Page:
Installing

This section describes the frontend development tools that Vaadin requires, and some configuration parameters related to the utilization of these.

Node.js

Vaadin uses the Node.js runtime in development mode to run the Webpack development server, as well as the Node.js package manager (npm) and package runner (npx) to fetch, install and run frontend packages.

Node.js can be installed in three different ways:

  • Automatically into user’s home directory (~/.vaadin/node). Only supported by Vaadin 14.2 and newer.

  • Globally with downloaded installer or package manager (such as Homebrew). Node.js can be downloaded from https://nodejs.org/en/download/. Installing Node.js automatically installs the command-line tools npm and npx as well.

  • Project-local installation (project_dir/node) using the frontend-maven-plugin[https://github.com/eirslett/frontend-maven-plugin].

If Node.js is found globally, Vaadin validates that it is a supported version; if it is too old, it installs a compatible version into ~/.vaadin. We recommend using the latest LTS version. A project-local installation will always take precedence over a global or ~/.vaadin installation.

Proxy Settings for Downloading Frontend Toolchain

If you are behind a proxy server you should config your proxy settings so Vaadin can use them to download the frontend toolchain. There are four places where Vaadin read proxy settings from. You can set your proxy data in either of the followings:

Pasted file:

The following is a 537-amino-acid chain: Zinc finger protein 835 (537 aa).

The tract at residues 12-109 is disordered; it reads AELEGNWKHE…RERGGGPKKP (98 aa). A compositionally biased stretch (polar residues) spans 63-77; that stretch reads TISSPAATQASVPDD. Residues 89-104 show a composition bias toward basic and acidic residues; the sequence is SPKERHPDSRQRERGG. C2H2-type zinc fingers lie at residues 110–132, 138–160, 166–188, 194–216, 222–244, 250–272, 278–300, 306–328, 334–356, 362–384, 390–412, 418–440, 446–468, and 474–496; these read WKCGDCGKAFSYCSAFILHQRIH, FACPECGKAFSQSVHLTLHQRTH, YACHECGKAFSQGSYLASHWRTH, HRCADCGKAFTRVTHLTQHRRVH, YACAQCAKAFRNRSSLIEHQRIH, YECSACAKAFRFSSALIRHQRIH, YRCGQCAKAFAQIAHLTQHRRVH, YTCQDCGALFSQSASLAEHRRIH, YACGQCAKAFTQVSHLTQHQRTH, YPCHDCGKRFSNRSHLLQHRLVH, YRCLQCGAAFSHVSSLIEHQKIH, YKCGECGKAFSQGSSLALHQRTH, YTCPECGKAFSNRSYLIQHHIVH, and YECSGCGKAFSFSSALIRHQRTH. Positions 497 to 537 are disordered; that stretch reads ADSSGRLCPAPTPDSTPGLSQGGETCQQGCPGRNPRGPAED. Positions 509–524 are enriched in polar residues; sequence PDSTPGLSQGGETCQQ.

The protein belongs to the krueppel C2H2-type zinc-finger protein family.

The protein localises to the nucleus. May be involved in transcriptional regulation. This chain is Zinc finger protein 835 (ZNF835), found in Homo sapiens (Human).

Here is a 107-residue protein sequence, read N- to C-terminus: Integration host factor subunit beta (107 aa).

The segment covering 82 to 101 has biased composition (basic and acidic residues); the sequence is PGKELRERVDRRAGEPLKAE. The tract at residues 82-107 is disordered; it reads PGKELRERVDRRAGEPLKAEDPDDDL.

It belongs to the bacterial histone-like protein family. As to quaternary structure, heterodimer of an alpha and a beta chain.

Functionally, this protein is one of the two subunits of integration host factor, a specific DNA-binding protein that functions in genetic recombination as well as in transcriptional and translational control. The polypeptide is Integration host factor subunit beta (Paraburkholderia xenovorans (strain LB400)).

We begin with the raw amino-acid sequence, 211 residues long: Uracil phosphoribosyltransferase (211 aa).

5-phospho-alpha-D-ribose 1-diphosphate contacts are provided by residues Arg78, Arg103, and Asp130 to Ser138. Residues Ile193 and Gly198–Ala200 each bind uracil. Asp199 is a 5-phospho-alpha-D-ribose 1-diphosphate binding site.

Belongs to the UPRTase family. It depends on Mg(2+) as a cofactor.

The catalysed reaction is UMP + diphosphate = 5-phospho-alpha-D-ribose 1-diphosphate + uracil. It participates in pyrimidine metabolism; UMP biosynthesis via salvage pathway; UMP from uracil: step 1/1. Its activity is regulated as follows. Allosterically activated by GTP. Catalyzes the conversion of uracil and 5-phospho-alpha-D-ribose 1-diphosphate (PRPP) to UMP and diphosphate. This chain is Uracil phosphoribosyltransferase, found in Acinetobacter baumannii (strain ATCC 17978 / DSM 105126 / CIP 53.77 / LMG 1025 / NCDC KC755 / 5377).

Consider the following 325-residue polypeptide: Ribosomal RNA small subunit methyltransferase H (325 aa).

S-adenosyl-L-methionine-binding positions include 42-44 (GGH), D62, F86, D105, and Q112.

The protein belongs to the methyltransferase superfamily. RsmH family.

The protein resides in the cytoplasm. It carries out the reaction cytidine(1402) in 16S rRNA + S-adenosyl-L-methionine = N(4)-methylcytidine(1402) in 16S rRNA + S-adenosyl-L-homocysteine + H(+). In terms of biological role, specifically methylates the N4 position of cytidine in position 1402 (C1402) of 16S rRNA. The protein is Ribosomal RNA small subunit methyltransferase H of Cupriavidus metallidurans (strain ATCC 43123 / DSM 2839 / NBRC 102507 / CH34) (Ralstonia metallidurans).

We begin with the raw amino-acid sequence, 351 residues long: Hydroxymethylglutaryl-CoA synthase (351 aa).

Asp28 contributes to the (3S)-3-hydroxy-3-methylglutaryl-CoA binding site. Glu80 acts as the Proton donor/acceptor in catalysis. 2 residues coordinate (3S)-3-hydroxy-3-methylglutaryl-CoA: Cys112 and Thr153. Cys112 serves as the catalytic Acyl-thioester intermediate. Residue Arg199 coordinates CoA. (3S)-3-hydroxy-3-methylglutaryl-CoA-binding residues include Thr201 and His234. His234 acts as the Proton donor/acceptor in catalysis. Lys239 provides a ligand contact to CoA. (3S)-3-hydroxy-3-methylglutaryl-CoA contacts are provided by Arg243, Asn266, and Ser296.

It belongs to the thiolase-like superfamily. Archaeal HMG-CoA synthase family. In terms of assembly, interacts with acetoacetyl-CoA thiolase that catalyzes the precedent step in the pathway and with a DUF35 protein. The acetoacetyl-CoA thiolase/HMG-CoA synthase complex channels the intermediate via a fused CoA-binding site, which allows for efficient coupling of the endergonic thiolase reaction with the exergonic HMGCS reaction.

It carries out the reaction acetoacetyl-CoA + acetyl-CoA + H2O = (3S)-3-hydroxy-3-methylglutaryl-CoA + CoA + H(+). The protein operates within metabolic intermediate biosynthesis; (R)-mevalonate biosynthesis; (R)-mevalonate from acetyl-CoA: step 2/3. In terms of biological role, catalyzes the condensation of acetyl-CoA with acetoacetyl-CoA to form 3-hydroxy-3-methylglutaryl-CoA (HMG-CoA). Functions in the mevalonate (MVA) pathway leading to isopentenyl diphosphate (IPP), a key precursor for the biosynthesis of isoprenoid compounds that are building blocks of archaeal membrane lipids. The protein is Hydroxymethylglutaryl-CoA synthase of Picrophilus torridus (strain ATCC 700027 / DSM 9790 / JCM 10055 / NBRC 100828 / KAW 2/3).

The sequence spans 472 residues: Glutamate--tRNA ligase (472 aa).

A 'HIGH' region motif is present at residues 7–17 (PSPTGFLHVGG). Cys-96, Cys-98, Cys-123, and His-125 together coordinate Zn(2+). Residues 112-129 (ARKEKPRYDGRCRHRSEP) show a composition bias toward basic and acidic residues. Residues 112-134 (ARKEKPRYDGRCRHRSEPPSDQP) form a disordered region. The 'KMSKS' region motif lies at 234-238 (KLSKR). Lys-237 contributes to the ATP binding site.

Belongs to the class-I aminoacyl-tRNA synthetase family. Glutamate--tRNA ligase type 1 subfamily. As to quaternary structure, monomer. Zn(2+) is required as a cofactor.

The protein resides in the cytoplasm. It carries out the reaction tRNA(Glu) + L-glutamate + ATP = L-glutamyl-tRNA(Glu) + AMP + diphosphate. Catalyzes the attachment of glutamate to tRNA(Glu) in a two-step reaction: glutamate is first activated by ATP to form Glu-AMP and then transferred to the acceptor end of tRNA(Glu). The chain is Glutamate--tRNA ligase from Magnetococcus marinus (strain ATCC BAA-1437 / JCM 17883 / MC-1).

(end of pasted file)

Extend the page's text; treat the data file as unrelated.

1. system properties:

  2. {project directory}/.npmrc file

  3. {user home directory}/.npmrc file

  4. environment variables

The settings are read from the list above in order. For example, if you set your proxy in system properties, other sources will be ignored. The keys that you should use to define your proxy settings are as follows:

In System Properties and Environment Variables

In .npmrc files

Description

HTTP_PROXY

proxy

a proxy to use for outgoing http requests

HTTPS_PROXY

https-proxy

a proxy to use for outgoing https requests

NOPROXY

noproxy

a comma-separated string of domain extensions that a proxy should not be used for

.npmrc file structure is ini (like Java properties files). It includes pairs of key-values separated by =. Here is an example of the content of such a file with proxy settings:

proxy=http://myusername:s3cr3tpassw0rd@proxyserver1:8085"
https-proxy=http://myusername:s3cr3tpassw0rd@proxyserver1:8086"
noproxy=192.168.1.1,vaadin.com,mycompany.com

To learn more about .npmrc file you can see official npmrc document.

Building an Application using Travis CI

If you are using Travis as a Continuous Integration server then there are two different options to install a proper Node.js version:

  1. Specify the version via Travis configuration in .travis.yml.

  2. Install Node.js automatically by Vaadin

Please refer to Specifying Node.js versions in Travis docs how to specify the Node version via .travis.yml file.